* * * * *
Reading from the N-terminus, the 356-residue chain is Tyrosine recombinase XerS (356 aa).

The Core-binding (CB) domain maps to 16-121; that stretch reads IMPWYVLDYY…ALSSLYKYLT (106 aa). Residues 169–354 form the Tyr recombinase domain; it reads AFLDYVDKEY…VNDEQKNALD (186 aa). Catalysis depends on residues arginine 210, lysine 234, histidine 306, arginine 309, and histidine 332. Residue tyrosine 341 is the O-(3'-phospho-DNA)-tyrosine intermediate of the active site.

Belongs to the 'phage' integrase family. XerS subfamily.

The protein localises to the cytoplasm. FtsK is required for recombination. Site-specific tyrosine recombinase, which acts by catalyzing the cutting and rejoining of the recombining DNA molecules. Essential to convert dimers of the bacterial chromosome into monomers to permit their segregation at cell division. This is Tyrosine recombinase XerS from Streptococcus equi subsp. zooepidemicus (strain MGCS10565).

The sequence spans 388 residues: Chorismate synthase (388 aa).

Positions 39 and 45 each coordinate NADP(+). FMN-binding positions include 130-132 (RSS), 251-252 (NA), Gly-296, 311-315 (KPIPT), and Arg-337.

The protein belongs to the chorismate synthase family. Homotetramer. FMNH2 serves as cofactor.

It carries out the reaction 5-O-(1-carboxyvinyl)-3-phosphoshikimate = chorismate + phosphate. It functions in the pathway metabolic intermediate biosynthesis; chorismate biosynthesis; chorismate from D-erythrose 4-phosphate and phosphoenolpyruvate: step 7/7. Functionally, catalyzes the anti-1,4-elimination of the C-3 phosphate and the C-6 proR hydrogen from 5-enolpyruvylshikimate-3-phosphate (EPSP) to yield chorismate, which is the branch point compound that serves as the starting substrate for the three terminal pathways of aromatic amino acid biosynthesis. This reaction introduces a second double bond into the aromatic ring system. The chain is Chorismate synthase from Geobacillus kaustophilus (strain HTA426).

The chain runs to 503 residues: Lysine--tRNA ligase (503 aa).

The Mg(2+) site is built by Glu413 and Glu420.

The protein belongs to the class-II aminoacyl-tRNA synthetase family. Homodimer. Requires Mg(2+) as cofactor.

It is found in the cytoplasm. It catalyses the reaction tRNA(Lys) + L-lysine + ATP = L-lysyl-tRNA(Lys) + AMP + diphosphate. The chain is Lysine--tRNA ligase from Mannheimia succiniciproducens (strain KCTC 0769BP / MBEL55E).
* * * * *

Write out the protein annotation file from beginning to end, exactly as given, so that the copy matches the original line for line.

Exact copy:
Reading from the N-terminus, the 356-residue chain is Tyrosine recombinase XerS (356 aa).

The Core-binding (CB) domain maps to 16-121; that stretch reads IMPWYVLDYY…ALSSLYKYLT (106 aa). Residues 169–354 form the Tyr recombinase domain; it reads AFLDYVDKEY…VNDEQKNALD (186 aa). Catalysis depends on residues arginine 210, lysine 234, histidine 306, arginine 309, and histidine 332. Residue tyrosine 341 is the O-(3'-phospho-DNA)-tyrosine intermediate of the active site.

Belongs to the 'phage' integrase family. XerS subfamily.

The protein localises to the cytoplasm. FtsK is required for recombination. Site-specific tyrosine recombinase, which acts by catalyzing the cutting and rejoining of the recombining DNA molecules. Essential to convert dimers of the bacterial chromosome into monomers to permit their segregation at cell division. This is Tyrosine recombinase XerS from Streptococcus equi subsp. zooepidemicus (strain MGCS10565).

The sequence spans 388 residues: Chorismate synthase (388 aa).

Positions 39 and 45 each coordinate NADP(+). FMN-binding positions include 130-132 (RSS), 251-252 (NA), Gly-296, 311-315 (KPIPT), and Arg-337.

The protein belongs to the chorismate synthase family. Homotetramer. FMNH2 serves as cofactor.

It carries out the reaction 5-O-(1-carboxyvinyl)-3-phosphoshikimate = chorismate + phosphate. It functions in the pathway metabolic intermediate biosynthesis; chorismate biosynthesis; chorismate from D-erythrose 4-phosphate and phosphoenolpyruvate: step 7/7. Functionally, catalyzes the anti-1,4-elimination of the C-3 phosphate and the C-6 proR hydrogen from 5-enolpyruvylshikimate-3-phosphate (EPSP) to yield chorismate, which is the branch point compound that serves as the starting substrate for the three terminal pathways of aromatic amino acid biosynthesis. This reaction introduces a second double bond into the aromatic ring system. The chain is Chorismate synthase from Geobacillus kaustophilus (strain HTA426).

The chain runs to 503 residues: Lysine--tRNA ligase (503 aa).

The Mg(2+) site is built by Glu413 and Glu420.

The protein belongs to the class-II aminoacyl-tRNA synthetase family. Homodimer. Requires Mg(2+) as cofactor.

It is found in the cytoplasm. It catalyses the reaction tRNA(Lys) + L-lysine + ATP = L-lysyl-tRNA(Lys) + AMP + diphosphate. The chain is Lysine--tRNA ligase from Mannheimia succiniciproducens (strain KCTC 0769BP / MBEL55E).